Our group having worked with young students virtually, we were aware that keeping students engaged can be very challenging, and modeling arithmetic without physical models or blocks to work with is difficult or impossible. Our goal was to create a simple, intuitive tool which students and teachers could use for modeling.

What it does

Visual Arithmetech allows users to add blocks and group them into groups of up to 10 by dragging blocks together. The left and right buckets count the number of blocks in each of them, and by selecting a basic operation all the blocks will be deleted and replaced by the resulting number of the operation. There is also a clear button which removes all blocks from the scene.

How we built it

Visual Arithmetech was built in Unity, built for WebGL, uploaded on, and hosted on a website using First, an initial prototype of the block prefabs was created to ensure the blocks functioned on their own before the prototype was expanded to include visuals and additional functionality. Once this prototype worked, we added the buckets (with counting system), implemented ui elements, altered the visuals, and finally added the arithmetic functions.

Challenges we ran into

There was plenty of debugging along the way as a result of strange collisions from the physics engine. Not to mention that some seemingly simple problems ended up being rather complicated, such as ensuring the bucket counts stayed consistent when blocks were combined, or the red-ish lines bordering the blocks. By far our largest challenge was using to host the app, which ended up requiring many expert opinions and visual compromises to get functioning.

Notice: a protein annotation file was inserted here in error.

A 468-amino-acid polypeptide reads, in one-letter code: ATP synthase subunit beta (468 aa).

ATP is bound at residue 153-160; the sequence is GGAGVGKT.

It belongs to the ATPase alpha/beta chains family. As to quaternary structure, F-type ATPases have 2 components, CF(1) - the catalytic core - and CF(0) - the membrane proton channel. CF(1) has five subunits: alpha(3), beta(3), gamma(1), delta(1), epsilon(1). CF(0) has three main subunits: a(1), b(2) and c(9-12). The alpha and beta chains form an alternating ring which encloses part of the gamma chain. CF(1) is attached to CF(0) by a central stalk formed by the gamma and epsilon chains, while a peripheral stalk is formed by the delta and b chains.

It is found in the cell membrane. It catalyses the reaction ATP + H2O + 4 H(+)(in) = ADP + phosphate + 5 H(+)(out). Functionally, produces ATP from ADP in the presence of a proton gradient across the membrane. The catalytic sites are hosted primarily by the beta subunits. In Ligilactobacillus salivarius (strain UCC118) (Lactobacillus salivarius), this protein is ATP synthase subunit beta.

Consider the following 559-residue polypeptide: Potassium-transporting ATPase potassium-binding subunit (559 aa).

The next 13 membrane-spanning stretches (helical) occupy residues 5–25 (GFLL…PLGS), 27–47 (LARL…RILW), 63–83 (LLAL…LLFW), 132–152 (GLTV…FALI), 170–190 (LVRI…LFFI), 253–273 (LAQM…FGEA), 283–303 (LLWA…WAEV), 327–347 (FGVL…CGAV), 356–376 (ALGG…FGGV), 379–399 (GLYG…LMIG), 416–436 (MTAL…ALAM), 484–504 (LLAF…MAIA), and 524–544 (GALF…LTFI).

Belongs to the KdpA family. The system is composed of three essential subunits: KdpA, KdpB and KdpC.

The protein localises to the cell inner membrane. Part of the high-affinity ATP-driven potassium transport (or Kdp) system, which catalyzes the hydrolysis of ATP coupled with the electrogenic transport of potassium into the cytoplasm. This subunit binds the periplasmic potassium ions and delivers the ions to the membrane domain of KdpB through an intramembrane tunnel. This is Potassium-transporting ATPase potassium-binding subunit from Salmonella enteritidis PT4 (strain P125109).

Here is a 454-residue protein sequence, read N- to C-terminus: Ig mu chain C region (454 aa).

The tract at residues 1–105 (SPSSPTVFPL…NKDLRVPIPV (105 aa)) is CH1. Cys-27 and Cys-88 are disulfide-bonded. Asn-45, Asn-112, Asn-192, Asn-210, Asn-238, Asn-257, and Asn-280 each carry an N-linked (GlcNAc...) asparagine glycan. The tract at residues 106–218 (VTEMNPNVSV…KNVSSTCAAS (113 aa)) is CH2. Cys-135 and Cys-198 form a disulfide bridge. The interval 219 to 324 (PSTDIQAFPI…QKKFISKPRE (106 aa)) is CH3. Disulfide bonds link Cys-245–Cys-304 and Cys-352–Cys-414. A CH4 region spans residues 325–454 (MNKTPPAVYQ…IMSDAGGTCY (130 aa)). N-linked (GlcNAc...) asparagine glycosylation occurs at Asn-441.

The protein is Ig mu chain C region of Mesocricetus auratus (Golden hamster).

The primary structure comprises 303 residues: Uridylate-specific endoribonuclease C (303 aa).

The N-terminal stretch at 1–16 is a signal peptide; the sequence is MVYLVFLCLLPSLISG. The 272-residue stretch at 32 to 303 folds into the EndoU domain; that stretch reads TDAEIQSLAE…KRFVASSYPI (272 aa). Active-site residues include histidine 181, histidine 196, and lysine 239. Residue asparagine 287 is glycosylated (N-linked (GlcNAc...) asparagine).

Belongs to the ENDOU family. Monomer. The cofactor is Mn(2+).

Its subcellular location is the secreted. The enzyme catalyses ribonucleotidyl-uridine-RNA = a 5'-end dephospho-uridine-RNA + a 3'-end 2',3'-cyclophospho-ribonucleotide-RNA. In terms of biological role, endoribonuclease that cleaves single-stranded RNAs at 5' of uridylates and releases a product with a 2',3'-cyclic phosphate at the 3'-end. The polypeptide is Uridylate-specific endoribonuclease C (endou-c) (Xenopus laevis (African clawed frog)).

Accomplishments that we're proud of

We're proud of the fact that we made a functional and useful design in the 24 hour time window. Despite this being our first hackathon, we successfully brainstormed and developed an app which isn't too messy, and can be easily expanded.

What we learned

Some of us had never used Unity before, and as a result got a basic understanding of the Unity ui. We learned that Google hates, that hates, that hates compression, and that physics engines can only handle so much. We were also reminded that C# is a far superior language to C++.

What's next for Visual Arithmetech

During our initial brainstorming we came up with many features which we had set aside as "features if we have time". Most importantly, we'd like to expand Visual Arithmetech to be more playful. The current form of the app is just a "sandbox", where users can mess around with blocks, but we could easily include a system where a user would have to use arithmetic to reach a certain number using as few blocks and/or button presses as possible. We could also expand the game to include more complex functions or mathematical models, such as exponents or factorials.

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